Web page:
2020 Milwaukee Film Festival: “ALICE STREET”
ALICE STREET is part of the Art & Artists program at the 2020 Milwaukee Film Festival. Ostensibly it’s about community involvement to create and preserve a series of murals celebrating the history and inhabitants of an area of Oakland, California at the corner of Alice Street and 14th Street. But, that’s the inroad into a film that’s concerned about gentrification, displacement, and development without regards to the existing residents and history of a community.
It’s also a subject that’s I find especially relevant as I sit on a Plan Commission. The stakes are lower in my community, but the processes of trying to sort out the issues when there are opposing arguments and you have to balance benefits are similar. As are the local cranks.
ALICE STREET clearly is on the side of the artists and residents of the area and the lack of a strong counter argument is one of the things that the film is missing. However, it also doesn’t paint the developers are villains so much as just a bit inconsiderate of the local history and residents, so it plays like more of a philosophical argument than a good vs evil story.
One of the ways that ALICE STREET is eye opening is in not portraying all area residents as necessarily being a uniform conglomerate. The two main area residents are an African-American arts school / home to dance companies, and a Chinese-American center across the street. The local artists planning the gigantic murals are well in touch with the African-American history and desires, but find themselves having to cope with an entirely different set of expectations from the Chinese-Americans and have to adapt. And, of course, after all the hard work and consensus building of creating these giant murals looks temporary when the developers want to put up a large condominium complex blocking all views.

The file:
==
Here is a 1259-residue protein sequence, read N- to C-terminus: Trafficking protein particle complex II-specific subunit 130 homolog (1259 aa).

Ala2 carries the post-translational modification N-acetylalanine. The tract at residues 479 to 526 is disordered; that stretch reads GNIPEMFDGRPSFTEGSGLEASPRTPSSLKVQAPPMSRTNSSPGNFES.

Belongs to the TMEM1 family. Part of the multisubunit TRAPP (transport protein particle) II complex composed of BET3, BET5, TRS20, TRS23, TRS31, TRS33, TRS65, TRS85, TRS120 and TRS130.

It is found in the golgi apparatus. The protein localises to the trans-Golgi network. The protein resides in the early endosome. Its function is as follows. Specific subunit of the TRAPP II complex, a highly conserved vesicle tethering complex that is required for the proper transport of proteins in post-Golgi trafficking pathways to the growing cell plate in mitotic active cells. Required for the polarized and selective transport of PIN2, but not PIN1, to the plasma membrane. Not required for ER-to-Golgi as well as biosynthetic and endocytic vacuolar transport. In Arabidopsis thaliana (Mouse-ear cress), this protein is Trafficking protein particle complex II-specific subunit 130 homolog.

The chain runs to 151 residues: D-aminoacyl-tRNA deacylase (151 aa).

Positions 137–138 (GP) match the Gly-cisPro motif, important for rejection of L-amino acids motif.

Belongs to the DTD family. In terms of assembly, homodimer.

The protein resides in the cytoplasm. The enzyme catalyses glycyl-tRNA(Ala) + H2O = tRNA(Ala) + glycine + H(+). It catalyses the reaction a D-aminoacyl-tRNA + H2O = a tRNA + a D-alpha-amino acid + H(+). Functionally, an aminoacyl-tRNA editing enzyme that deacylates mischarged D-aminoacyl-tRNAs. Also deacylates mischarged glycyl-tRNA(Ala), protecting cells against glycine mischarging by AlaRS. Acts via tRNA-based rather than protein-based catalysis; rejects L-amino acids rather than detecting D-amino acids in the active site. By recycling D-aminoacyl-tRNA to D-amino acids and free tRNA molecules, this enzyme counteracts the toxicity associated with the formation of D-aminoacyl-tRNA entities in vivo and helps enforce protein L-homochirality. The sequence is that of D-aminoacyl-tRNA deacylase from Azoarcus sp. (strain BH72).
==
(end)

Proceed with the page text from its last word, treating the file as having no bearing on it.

It’s hard to feel much sympathy for the developers in this case. I’ve worked with some good ones that are willing to reach out and work with a community rather than just imposing their “vision”. There certainly are ways that the murals could be replaced, if the developer was interested in anything other than a fairly generic and bland building. And the top down approach of going to the halls of power first is off-putting. Even if you believe that a surface parking lot is one of the least valuable things a city can have, and the development is generally good, a sense of being a community partner instead of an interloper is important.
Especially, since the history and the murals are so vibrant. Even if we can’t see the film on a theater screen due to the pandemic, the scale and power of the existing murals are unmistakable. They’re a celebration of history and people and represent something to aspire to, not to cover up. Filming the creation of the murals in time lapse brings a real sense of investment and appreciation to the process, so when they’re threatened, the viewer feels a personal investment too. It’s smart direction by Spencer Wilkinson who brings a vibrancy and energy to the whole film.
The main criticism is that at 67 minutes, I feel there’s room for delving into the topics in more detail and nuance. There’s a tag of an ultimate accommodation, but the details are left murky. And there are certainly stakeholders that aren’t heard from. But, it’s still a well made, vibrant, and expressive tale of fighting to preserve and celebrate the history of an area with art serving as a rallying point. If nothing else, it leads to larger conversations in a way that’s not strident or a harangue. We need more documentaries like this.
ALICE STREET is streaming throughout the 2020 Milwaukee Film Festival which runs from October 15 to 29, 2020. Tickets to individual films and passes can be purchased via Milwaukee Film.